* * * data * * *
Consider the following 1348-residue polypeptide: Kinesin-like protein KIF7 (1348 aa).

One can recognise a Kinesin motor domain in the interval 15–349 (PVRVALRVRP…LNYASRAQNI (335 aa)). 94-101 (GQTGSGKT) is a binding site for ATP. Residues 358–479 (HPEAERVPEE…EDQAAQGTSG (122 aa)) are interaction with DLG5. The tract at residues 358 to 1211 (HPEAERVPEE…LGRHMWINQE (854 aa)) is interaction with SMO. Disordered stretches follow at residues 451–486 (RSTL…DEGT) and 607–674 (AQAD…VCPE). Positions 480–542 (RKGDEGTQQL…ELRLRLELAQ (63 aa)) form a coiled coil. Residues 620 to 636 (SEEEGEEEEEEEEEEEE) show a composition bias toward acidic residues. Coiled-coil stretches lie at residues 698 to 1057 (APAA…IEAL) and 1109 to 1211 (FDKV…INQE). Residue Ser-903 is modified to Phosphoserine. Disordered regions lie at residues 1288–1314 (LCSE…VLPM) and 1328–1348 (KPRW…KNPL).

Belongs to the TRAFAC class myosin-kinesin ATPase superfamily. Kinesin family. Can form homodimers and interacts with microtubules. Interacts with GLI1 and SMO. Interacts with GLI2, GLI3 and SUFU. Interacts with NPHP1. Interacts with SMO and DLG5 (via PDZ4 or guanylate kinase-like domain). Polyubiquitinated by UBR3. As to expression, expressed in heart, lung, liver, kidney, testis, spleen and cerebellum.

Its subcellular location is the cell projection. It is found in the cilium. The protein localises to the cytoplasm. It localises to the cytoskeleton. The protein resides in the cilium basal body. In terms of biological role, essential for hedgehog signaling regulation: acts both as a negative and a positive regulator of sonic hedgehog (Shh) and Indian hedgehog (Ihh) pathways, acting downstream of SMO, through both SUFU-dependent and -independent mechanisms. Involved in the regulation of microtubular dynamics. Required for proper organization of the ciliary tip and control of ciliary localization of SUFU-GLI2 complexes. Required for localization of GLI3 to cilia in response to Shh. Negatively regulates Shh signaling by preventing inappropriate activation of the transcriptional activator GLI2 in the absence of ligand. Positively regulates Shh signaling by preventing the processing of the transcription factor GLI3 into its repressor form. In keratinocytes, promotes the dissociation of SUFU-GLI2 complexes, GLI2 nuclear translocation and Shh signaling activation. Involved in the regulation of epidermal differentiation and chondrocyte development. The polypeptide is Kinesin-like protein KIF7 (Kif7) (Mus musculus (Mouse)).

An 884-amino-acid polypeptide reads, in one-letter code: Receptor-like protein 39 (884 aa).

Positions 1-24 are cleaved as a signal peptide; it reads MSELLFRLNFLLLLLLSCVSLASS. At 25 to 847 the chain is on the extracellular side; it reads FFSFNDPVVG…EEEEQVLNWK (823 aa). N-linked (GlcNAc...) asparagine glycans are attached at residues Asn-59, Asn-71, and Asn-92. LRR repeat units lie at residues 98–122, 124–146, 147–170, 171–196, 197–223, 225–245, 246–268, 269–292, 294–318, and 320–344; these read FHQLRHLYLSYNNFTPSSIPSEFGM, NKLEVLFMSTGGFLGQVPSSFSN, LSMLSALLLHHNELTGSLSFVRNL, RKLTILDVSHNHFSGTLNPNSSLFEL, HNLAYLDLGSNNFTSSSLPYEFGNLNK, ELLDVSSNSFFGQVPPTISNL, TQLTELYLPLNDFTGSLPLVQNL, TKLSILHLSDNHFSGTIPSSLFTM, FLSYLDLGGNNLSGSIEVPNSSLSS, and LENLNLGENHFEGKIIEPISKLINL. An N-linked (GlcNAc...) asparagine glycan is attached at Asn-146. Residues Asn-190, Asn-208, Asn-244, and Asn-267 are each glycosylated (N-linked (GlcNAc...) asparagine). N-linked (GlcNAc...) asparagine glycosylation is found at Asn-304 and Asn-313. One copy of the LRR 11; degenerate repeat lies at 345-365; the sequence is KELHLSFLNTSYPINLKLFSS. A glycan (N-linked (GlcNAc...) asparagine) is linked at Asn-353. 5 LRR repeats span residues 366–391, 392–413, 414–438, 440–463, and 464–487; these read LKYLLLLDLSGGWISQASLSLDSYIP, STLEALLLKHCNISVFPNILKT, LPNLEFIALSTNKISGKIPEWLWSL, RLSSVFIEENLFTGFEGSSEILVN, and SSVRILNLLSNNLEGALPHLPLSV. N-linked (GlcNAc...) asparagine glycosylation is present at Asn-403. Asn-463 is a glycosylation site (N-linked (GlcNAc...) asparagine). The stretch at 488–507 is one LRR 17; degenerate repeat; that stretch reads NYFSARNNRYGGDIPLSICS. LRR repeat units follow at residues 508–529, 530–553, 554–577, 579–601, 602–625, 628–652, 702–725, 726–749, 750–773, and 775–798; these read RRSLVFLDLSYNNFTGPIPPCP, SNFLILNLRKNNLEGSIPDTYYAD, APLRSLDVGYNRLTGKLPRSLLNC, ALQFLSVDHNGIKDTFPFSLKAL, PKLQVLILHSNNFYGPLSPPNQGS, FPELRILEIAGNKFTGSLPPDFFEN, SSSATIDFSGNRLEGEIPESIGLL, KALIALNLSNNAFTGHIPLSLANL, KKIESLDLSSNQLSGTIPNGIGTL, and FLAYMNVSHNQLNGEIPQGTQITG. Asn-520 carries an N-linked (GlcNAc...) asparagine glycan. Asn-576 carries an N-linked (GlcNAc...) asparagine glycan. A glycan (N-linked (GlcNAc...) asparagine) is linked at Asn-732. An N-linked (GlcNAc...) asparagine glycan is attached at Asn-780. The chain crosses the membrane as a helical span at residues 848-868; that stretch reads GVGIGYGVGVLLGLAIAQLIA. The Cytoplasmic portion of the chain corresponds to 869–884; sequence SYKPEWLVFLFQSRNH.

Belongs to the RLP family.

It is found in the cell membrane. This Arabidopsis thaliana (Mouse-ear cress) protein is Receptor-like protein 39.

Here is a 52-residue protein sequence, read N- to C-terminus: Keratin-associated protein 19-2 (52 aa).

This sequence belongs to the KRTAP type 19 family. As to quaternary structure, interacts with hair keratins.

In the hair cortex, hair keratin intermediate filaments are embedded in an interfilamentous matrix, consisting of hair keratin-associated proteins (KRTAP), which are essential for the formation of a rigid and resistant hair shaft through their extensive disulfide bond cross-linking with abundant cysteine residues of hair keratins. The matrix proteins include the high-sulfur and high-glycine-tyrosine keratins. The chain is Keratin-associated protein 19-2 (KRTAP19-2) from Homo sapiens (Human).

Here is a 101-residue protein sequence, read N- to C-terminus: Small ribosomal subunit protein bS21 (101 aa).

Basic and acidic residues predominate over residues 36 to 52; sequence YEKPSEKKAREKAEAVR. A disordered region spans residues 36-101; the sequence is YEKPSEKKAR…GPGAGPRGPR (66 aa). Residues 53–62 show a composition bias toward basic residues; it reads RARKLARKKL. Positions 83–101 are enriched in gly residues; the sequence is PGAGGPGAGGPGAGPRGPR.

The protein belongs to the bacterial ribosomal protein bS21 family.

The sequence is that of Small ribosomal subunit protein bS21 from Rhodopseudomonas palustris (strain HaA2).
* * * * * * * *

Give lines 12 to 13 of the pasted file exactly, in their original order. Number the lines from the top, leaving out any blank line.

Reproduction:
Here is a 101-residue protein sequence, read N- to C-terminus: Small ribosomal subunit protein bS21 (101 aa).

Basic and acidic residues predominate over residues 36 to 52; sequence YEKPSEKKAREKAEAVR. A disordered region spans residues 36-101; the sequence is YEKPSEKKAR…GPGAGPRGPR (66 aa). Residues 53–62 show a composition bias toward basic residues; it reads RARKLARKKL. Positions 83–101 are enriched in gly residues; the sequence is PGAGGPGAGGPGAGPRGPR.